The ‘face’ of the future: Cubic Motion

As video games and experiences are becoming more realistic and virtual worlds are looking increasingly like the real thing, the audience desire to see more lifelike characters within this world is growing. One company working to make that happen is Cubic Motion, creating and deploying advanced computer vision to transform the production and consumption of digital media for audiences who are becoming rapidly more sophisticated.

Their innovations include world-leading technologies for precise tracking in marker-less video, stereo, and depth data, methods that are already well-known for powering facial animation services and are now also bringing real-time capabilities to the industry.

Cutting-edge gaming

With its core business providing facial animation to the video game sector, the team at Cubic Motion work on up to 50 titles per year including Triple-A titles such as Call of Duty, Spiderman, and Horizon Zero Dawn. Their animation for the character ‘Senua’ in the industry-lauded Hellblade game won Best Real-Time Graphics & Interactivity Award from SIGGRAPH (Special Interest Group on Computer Graphics and Interactive Techniques), the annual global computer graphics conference held in the US.

Based in the Manchester Science Park, the company was formed in 2009 by a group of PhDs from University of Manchester and still has close links with the institution. From a starting team of three, the company has now grown to around 70 engineers, animators and internationally acclaimed PhD computer vision scientists.

“Computer vision in a nutshell teaches computers how to see like human beings see. The clever thing we do is capture eye movement and lip movement in a way that nobody else does. Having that technology has enabled us to track and reproduce human facial movement in real-time, that’s a real USP of what we’re doing today.”

-Andy Wood, Chairman Cubic Motion

Today they are recognised as one of the pioneers in computer vision, creating industry-leading facial animation in real-time at high quality and speeds. In its simplest terms, they have developed ground-breaking technology to track the features of actors and turn them into lifelike animated characters and have speeded up the process to take minutes, rather than months.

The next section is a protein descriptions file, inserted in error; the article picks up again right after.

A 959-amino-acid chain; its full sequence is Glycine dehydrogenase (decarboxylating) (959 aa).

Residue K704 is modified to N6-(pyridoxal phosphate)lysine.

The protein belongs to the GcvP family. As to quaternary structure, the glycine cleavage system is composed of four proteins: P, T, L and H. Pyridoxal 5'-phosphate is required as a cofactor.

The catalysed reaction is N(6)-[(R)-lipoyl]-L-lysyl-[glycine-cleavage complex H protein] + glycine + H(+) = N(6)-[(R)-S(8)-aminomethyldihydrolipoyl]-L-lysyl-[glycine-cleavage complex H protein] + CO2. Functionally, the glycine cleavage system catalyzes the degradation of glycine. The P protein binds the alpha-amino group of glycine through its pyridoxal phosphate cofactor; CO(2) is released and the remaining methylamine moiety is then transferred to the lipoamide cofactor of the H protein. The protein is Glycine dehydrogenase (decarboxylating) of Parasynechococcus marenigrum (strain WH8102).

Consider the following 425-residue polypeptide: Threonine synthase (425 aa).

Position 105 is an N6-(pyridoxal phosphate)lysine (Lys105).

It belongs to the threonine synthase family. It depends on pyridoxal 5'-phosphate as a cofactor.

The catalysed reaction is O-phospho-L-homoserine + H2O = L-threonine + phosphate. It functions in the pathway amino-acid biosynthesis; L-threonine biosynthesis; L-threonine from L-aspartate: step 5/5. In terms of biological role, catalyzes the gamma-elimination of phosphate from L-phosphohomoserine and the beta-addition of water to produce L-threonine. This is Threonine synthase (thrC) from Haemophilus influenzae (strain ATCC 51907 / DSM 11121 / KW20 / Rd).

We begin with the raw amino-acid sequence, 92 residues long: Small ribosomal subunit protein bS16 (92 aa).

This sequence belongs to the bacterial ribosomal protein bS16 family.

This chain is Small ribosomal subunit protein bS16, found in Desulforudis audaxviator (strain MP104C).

Moving into the product sphere

It’s been an exciting growth curve, and it’s about to ramp up even more. After securing funding in September 2017, the company’s next objective is to push its technology out into the market and create a new product offering. David Barton, Executive Producer at Cubic Motion, explains the thinking behind the new move.

“Many developers are working with technology that is out-dated, so it makes sense to create a high-end product line that we can deploy to key strategic partners and developers. The services side of our business will still continue to grow as many studios in the industry want to collaborate with our highly experienced production team, relieving difficult production challenges.”

He explains that this work is not just about facial animation but is also building on computer vision technology and there are many different areas that utilise this. “We will of course be helping studios produce cutting edge visuals but we’re also looking beyond that. The AR and VR sectors have so many use cases and there are so many possibilities that we can help with because we have the best people in the world working on this technology.”

In-house skills and technology

All of the Cubic Motion software technology is created in house, though they do work with market hardware such as head-mounted camera devices to capture expressions and create life-like animations.